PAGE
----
Book one of the Mutant Files
By William C. Dietz
Available now from Ace (Penguin Random House)
I picked up this book because of the awesome cover and because Ace is one of those imprints that tends to put out my sort of books. I loved the beginning, wherein Detective Bruce Conti begins his partnership with Cassandra Lee. I liked that it was a reversal of the usual setup. The guy is the younger, less experienced one trying to prove himself to the squad and she's the world-weary one who has seen too many partners come and go.
But I started to suspect that DEADEYE wasn't for me when Conti died in chapter two of stupidity. That is, running out in front of nine armed men without a bulletproof vest for reasons that are never adequately explained. Lee's narration later suggests that he loved her, which ... they knew each other for about a week, and he was attracted to her but they were still standoffish. Of course, Lee's partner falls in love with her in about the same span of time, so it's that kind of book.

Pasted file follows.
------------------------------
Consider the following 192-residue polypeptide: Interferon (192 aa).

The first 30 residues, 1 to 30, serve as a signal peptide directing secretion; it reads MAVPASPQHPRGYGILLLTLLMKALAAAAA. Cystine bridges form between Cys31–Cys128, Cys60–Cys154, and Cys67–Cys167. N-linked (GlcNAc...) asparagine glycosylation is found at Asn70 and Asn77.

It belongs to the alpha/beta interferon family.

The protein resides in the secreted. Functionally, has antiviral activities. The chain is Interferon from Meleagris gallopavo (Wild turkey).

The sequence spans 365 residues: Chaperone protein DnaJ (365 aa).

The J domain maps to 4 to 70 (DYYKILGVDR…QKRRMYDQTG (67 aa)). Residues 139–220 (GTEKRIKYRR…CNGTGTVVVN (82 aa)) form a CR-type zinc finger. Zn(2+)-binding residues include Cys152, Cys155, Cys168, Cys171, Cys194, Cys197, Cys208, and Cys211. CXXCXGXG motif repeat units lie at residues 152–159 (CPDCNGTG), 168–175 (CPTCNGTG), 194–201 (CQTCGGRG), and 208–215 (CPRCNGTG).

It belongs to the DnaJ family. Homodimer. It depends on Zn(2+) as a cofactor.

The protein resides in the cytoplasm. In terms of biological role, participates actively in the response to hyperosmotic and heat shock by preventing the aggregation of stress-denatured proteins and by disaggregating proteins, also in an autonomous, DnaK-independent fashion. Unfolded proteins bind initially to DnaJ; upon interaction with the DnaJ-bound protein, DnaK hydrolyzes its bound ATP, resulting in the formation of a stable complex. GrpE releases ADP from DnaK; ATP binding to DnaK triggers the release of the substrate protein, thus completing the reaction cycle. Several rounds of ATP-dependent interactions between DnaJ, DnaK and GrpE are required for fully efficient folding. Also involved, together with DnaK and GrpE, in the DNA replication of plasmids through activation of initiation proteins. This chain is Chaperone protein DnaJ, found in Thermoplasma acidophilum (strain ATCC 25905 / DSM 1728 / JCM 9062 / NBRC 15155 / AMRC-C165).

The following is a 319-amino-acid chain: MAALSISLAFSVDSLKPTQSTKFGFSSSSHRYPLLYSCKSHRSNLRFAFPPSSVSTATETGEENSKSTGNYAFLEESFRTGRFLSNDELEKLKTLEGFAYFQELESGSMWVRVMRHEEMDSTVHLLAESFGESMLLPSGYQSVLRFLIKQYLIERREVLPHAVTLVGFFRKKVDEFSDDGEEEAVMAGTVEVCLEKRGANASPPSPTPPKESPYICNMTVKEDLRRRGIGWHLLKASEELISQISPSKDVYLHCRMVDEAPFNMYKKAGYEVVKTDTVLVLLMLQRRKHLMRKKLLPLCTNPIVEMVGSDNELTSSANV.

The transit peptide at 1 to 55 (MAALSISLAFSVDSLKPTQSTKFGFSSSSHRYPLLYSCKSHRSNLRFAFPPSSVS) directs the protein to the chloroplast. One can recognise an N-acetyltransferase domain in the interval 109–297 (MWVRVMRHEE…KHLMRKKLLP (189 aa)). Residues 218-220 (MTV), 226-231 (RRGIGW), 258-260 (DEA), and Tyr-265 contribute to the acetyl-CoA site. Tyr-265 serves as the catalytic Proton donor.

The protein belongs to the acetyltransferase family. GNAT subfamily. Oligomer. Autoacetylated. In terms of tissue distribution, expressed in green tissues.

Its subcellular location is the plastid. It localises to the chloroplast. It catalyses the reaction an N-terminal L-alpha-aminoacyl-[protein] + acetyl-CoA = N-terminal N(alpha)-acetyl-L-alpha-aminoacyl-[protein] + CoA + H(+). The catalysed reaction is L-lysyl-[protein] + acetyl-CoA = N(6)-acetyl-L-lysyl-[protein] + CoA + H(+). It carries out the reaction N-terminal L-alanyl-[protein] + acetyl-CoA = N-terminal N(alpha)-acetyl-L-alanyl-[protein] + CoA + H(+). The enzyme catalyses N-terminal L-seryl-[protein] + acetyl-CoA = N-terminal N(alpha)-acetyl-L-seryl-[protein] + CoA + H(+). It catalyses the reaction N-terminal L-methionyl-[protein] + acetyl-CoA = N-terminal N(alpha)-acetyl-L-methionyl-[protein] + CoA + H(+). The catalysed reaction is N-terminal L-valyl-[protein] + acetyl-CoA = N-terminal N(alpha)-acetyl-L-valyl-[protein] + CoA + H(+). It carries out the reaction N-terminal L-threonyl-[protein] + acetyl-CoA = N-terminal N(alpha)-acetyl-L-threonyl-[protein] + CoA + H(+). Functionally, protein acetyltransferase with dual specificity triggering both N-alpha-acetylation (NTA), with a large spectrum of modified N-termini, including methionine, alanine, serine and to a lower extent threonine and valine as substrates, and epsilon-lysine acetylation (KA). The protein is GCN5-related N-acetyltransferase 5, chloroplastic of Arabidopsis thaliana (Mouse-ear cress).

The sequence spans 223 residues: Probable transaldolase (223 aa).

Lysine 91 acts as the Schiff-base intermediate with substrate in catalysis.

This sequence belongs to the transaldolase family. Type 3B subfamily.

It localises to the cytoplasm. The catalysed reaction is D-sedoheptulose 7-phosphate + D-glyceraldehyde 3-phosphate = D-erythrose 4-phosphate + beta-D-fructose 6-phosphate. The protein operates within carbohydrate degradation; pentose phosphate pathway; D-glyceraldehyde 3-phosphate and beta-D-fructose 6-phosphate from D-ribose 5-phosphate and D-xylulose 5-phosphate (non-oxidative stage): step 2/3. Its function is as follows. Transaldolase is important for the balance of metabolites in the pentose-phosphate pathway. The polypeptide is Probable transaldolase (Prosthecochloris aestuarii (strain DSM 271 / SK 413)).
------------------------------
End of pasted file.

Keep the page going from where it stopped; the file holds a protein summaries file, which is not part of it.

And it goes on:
And it turned out the Lee that those first chapters sold me on was a mirage. She's not a hyper-competent cop with an aim to put everyone else to shame. Her competence comes and goes as the plot requires. This includes getting into a lockable cage just because a nice man asks her to. Her aim gets worse as the book goes on. As for her detective skills, she starts to suspect that the high-profile girl whose bodyguards were paid off was kidnapped specifically and not just snatched randomly by human traffickers after she tracks the traffickers down and they've already passed her off to the buyer. It's present like another obstacle in the plot instead of a flashing sign that all the detectives involved need to learn to stop and think before leaping in guns a-blazing.
But why is it called the Mutant Files, you might ask? Because a virus spread through the human race, killing some and mutating others. Now the norms and the mutants live separately, wearing face masks and other gear when they cross the border into the others' territory. After all, the virus is still highly contagious. Which is why Lee worries about eating too close to her partner but still has sex with him. As if a virus with a variety of wildly different symptoms didn't strain my disbelief enough.
This book is a mess. The main character is unbelievable, the world makes no sense, and the plot is basically an excuse for one shootout after another. There's almost no weight to the climax because it's just one more gun battle of many. It does have a woman as the lone-wolf detective with a guarded heart, which is about all it has going for it.